Europe is facing its worst drought for 500 years, as the European Commission has warned that nearly half of the EU’s territory faces severe water shortages in August, as climate change has caused low rainfall levels and record-high temperatures.
The current drought appears to be the worst in Europe for at least 500 years, the Commission’s Joint Research Centre (JRC) said, with water scarcity threatening crucial areas of the economy such as agriculture and renewable energy.
This means that energy and food security in Europe, already under threat from the fall-out of the war in Ukraine, now faces a climate change-inspired perfect storm that may well cause food and energy prices to rise even more rapidly and create an environmental disaster.
The high temperatures and droughts are another wake-up call for governments to keep Europe on course for its Fit for 55 targets, which call for a 55% reduction in CO2 emissions by 2030, and for its net zero by 2050 ambitions.
The JRC used data from the European Drought Observatory to show that 47% of the EU was now under warning conditions, meaning that rainfall has been less than usual and soil moisture is in deficit. A further 17% of the EU was on the highest status of alert, meaning that vegetation and crops show the negative effects of drought as well.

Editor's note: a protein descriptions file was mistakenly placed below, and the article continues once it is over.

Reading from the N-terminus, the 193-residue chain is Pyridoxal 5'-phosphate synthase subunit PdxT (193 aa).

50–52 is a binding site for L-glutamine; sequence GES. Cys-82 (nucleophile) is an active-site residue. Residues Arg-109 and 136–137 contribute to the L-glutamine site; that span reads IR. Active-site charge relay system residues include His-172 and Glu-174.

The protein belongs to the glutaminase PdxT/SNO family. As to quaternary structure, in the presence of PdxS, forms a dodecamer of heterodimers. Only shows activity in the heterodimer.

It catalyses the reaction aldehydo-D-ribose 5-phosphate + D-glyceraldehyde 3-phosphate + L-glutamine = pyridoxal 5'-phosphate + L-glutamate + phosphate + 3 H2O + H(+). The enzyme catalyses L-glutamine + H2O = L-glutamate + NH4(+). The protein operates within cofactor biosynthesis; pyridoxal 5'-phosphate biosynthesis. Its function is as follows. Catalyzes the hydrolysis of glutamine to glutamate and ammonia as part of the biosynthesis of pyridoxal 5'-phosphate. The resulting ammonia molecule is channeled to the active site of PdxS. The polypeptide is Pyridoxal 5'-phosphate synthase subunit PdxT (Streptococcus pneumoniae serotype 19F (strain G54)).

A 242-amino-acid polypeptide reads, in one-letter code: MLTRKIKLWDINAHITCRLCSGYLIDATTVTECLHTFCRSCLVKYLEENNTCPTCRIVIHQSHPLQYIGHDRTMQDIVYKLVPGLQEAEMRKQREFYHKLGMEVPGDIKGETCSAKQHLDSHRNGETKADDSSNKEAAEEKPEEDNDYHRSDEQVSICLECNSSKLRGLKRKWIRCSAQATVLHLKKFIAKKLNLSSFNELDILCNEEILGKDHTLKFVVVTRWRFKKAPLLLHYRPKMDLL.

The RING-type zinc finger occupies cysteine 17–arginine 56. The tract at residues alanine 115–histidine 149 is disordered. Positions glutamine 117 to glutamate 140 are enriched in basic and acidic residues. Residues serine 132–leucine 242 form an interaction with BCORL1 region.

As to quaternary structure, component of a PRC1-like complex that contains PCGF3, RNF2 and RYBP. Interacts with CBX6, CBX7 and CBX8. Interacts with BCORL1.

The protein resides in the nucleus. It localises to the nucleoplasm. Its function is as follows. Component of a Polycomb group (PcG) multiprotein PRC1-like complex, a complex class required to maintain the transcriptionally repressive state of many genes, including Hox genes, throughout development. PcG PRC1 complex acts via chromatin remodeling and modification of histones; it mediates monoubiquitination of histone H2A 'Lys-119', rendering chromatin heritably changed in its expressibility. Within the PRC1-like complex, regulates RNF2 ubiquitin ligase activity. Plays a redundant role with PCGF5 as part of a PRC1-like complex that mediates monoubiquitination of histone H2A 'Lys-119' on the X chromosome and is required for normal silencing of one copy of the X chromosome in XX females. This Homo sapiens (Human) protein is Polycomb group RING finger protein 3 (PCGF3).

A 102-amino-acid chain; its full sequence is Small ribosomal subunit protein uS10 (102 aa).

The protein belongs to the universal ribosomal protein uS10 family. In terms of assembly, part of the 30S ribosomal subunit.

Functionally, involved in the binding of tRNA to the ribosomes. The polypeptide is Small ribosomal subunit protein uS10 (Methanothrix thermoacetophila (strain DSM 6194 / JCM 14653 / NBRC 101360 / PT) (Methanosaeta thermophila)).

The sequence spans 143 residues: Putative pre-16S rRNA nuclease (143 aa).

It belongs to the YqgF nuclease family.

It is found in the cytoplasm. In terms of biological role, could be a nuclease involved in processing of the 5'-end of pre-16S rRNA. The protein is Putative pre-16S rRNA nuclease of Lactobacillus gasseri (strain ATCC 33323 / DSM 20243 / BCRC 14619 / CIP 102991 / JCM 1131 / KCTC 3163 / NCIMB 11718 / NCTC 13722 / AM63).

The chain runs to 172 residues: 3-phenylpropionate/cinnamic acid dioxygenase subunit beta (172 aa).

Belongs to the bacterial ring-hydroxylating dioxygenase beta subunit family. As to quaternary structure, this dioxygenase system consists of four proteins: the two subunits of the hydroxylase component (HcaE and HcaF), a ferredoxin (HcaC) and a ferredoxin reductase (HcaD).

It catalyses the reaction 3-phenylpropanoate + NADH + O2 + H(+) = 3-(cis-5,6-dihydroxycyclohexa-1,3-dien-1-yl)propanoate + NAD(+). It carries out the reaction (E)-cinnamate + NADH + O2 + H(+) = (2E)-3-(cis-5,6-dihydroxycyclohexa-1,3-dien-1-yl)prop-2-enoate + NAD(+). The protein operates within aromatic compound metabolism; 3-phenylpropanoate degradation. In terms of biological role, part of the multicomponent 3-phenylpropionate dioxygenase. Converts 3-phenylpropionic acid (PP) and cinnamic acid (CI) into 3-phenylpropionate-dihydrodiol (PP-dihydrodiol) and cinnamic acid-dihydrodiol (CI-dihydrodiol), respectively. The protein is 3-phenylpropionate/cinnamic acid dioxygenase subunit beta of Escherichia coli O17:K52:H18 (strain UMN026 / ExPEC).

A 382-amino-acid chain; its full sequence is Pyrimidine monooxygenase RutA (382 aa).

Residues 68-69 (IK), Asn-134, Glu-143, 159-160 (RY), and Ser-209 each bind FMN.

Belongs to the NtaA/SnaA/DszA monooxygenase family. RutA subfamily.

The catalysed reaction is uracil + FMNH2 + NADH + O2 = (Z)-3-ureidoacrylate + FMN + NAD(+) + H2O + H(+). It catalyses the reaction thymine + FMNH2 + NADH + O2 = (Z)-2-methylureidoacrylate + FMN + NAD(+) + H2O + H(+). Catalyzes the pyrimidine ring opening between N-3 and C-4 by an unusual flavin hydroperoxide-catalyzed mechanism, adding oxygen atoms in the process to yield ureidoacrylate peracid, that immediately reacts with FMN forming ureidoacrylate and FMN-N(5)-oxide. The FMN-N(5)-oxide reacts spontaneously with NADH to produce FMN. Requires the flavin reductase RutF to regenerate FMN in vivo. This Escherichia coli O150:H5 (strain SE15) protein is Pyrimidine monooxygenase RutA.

Brussels said that the drought increased the risk of fire and could reduce harvests across Europe, while also increasing the risk of environmental emergencies. The lack of rain has affected river discharges widely across Europe. Reduced stored water volumes have had severe impacts on the energy sector for both hydropower generation and cooling systems of other power plants.
The EU placed the blame firmly for the drought on climate change. Commissioner for Innovation, Research, Culture, Education and Youth Mariya Gabriel said: “The combination of a severe drought and heatwaves has created an unprecedented stress on water levels in the entire EU. We are currently noticing a wildfires season [significantly] above the average and an important impact on crops production. Climate change is undoubtedly more noticeable every year."
Water and heat stresses will also cut yields for summer crops. Current yield forecasts for grain maize, soybeans and sunflowers at the EU level are respectively: 16%, 15% and 12% below the five-year average.
The JRC could not forecast any respite from the drought soon, saying that warmer and drier than usual conditions are likely to occur in the western Euro-Mediterranean region until November 2022.
The report named Italy, Spain, Portugal, France, Germany, the Netherlands, Belgium, Luxembourg, Romania, Hungary, northern Serbia, Ukraine, Moldova, Ireland and United Kingdom as being the most exposed to drought conditions.
The report comes as record temperatures have been seen all across Europe this summer, in addition to Asia and Africa and the Arctic.
Temperatures in Europe broke through the 40°C mark in mid-June. This level of heat early in summer is unprecedented, and is now beating all-time records in places.
In Russia, high temperature records were set in the cities of Veliky Novgorod, Pskov and Salekhard on August 23. In Veliky Novgorod, the mercury reached 29.9 C, the highest for 50 years, while in Salekhard, the high of 26.3 C broke the 49-year-old record temperature.